Here in LA things went beautifully. We had the Lunar Rover parked out front, the live webcast of our event and our interviews with VIPs being broadcast around the world, the most kicking DJs who rocked the house, an awesome crowd that just loved the music and the vibe, amazing video work of our historical, current and fictional space footage projected on the main screen, an excellent laser system, and the best silver bikini clad go-go dancers in the Milky Way.
After the party young people from the LA club scene told us it was the best party they had been to and thanked us for creating such an awesome space. Young engineers from JPL stopped and told us it was the most fun they had had out in a long time. We succeeded in doing what we had set out to do – bring together the people who really work for space with the people who think space is cool and want to be a part of it.
We hope you will join us on our adventure this year. We know you want to.

Yuri Gagarin: First Man in Space

April 12 was already a huge day in space history twenty years before the launch of the first shuttle mission. On that day in 1961, Russian cosmonaut Yuri Gagarin (left, on the way to the launch pad) became the first human in space, making a 108-minute orbital flight in his Vostok 1 spacecraft. Newspapers like The Huntsville Times (right) trumpeted Gagarin's accomplishment.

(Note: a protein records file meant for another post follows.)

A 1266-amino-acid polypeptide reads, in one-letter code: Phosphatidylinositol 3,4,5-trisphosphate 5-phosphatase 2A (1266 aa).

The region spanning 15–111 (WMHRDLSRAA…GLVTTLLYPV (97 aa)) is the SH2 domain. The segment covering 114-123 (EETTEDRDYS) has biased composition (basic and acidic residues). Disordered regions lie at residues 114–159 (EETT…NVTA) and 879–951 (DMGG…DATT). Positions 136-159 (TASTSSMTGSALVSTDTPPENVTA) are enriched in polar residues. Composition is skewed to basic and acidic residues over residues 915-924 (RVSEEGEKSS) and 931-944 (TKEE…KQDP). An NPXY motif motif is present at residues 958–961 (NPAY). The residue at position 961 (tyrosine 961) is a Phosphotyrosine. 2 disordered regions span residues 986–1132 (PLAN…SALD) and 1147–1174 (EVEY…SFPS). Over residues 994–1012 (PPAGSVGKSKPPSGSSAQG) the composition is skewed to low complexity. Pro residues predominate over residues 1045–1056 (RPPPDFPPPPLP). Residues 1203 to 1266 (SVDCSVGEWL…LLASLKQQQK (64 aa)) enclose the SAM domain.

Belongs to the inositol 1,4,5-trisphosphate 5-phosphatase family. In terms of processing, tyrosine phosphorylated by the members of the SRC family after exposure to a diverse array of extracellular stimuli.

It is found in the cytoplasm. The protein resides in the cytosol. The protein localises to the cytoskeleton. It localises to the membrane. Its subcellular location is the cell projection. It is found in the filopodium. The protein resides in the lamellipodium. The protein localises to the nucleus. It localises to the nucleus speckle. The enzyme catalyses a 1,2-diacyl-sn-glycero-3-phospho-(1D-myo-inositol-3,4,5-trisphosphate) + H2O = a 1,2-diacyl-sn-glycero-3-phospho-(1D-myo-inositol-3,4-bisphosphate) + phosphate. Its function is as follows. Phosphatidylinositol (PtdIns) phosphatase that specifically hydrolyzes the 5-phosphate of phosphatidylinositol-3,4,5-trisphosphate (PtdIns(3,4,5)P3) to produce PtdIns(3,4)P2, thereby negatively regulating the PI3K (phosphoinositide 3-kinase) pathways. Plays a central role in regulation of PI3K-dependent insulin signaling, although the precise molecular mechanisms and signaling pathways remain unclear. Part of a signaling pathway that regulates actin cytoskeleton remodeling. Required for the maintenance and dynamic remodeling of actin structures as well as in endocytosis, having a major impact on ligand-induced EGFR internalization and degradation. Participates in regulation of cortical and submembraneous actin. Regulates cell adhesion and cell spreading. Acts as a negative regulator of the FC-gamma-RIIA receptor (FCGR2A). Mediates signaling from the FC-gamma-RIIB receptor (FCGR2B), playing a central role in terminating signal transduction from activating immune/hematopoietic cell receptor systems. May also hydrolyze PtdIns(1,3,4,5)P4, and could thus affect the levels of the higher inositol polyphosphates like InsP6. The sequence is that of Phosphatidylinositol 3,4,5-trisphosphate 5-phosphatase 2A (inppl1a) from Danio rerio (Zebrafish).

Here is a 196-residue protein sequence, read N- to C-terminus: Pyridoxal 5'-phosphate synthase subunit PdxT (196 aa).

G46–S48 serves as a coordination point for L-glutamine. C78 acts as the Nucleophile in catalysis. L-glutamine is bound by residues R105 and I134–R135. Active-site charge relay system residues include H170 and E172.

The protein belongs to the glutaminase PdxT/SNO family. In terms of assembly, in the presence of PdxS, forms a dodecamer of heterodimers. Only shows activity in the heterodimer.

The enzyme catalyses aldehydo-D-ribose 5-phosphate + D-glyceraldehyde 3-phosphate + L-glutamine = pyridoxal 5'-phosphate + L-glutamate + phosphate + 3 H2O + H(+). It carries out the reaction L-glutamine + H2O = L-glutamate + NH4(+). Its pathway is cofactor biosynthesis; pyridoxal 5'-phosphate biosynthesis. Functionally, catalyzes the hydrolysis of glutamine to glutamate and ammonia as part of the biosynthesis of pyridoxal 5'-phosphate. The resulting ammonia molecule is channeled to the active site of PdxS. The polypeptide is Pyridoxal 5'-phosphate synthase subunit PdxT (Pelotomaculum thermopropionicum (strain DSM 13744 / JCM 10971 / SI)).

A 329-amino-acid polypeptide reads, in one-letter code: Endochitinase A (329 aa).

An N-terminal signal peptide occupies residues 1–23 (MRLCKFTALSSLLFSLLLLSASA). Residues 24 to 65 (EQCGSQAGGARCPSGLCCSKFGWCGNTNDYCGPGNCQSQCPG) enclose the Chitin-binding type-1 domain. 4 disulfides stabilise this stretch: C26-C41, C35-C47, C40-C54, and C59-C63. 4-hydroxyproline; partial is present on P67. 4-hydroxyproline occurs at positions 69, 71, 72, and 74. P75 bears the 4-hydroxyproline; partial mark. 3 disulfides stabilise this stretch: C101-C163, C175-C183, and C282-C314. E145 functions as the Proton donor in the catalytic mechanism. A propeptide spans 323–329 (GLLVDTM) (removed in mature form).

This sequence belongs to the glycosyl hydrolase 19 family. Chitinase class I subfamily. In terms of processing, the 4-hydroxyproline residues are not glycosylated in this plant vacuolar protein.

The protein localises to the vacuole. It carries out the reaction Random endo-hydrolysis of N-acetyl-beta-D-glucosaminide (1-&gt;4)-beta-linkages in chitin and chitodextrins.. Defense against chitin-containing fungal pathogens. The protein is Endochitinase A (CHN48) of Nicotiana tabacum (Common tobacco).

Mercury astronaut Alan Shepard became the first American in space less than a month later.

Scientific cooperation with the Soviet Union dates back to the very beginnings of space flight. The first cooperative human space flight project between the United States and the Soviet Union took place in 1975. The Apollo-Soyuz Test Project was designed to test the compatibility of rendezvous and docking systems for American and Soviet spacecraft and to open the way for future joint manned flights.

Since 1993, the U.S. and Russia have worked together on a number of other space flight projects. The Space Shuttle began visiting the Russian Mir space station in 1994, and in 1995 Norm Thagard became the first U.S. astronaut to take up residency on Mir. Seven U.S. astronauts served with their Russian counterparts aboard the orbiting Mir laboratory from 1995 to 1998. The experience gained from the Mir cooperative effort, as well as lessons learned, paved the way for the International Space Station.

In-orbit construction on the Station began in November 1998, and it has been staffed non-stop with international crews since November 2000. The first Station crew, made up of U.S. commander Bill Shepherd and cosmonauts Yuri Gidzenko and Sergei Krikalev, was launched on board a Russian Soyuz spacecraft. The crew returned to Earth on the Space Shuttle Discovery in March 2001.

+ View Archival Gagarin Video (2 Mb mpeg)

50 years since yurigagarin traveled in space

ഒരു സോവിയറ്റ് ബഹിരാകാശസഞ്ചാരിയാണ് യൂറി അലക്സെയ്‌വിച് ഗഗാറിൻ(റഷ്യൻ: Ю́рий Алексе́евич Гага́рин, Jurij Aleksejevič Gagarin)1934 മാർച്ച് 9ന് ക്ലുഷിനോ ഗ്രാമത്തിൽ ജനിച്ചു. ഇന്നത്തെ റഷ്യയിലെ സ്മൊളൻസ്ക് ഒബ്ലാസ്റ്റിലാണ് ഈ ഗ്രാമം സ്ഥിതിചെയ്യുന്നത്. 1961 ഏപ്രിൽ 12ന് ഇദ്ദേഹം ബഹിരാകാശത്തെത്തിയ ആദ്യ മനുഷ്യനായി. ഭൂമിയെ ഭ്രമണം ചെയ്ത ആദ്യ മനുഷ്യനും ഇദ്ദേഹമാണ്. വോസ്റ്റോക് 3കെഎ-2 എന്ന ബഹിരാകാശ വാഹനത്തിലായിരുന്നു ആ യാത്ര. ബഹിരാകാശസഞ്ചാര മേഖലയിലെ പ്രഥമദർശകൻ എന്ന നിലയിൽ ഇദ്ദേഹത്തിന് പല രാജ്യങ്ങളിൽനിന്നായി പല പുരസ്കാരങ്ങൾ ലഭിച്ചിട്ടുണ്ട്. 1968 മാർച്ച് 27ന് ഒരു പരിശീലനപ്പറക്കലിനിടെ മോസ്കോയ്ക്കടുത്തുവച്ച് മിഗ് ‌15 വിമാനം തകർന്നുണ്ടായ അപകടത്തേത്തുടർന്ന് അന്തരിച്ചു.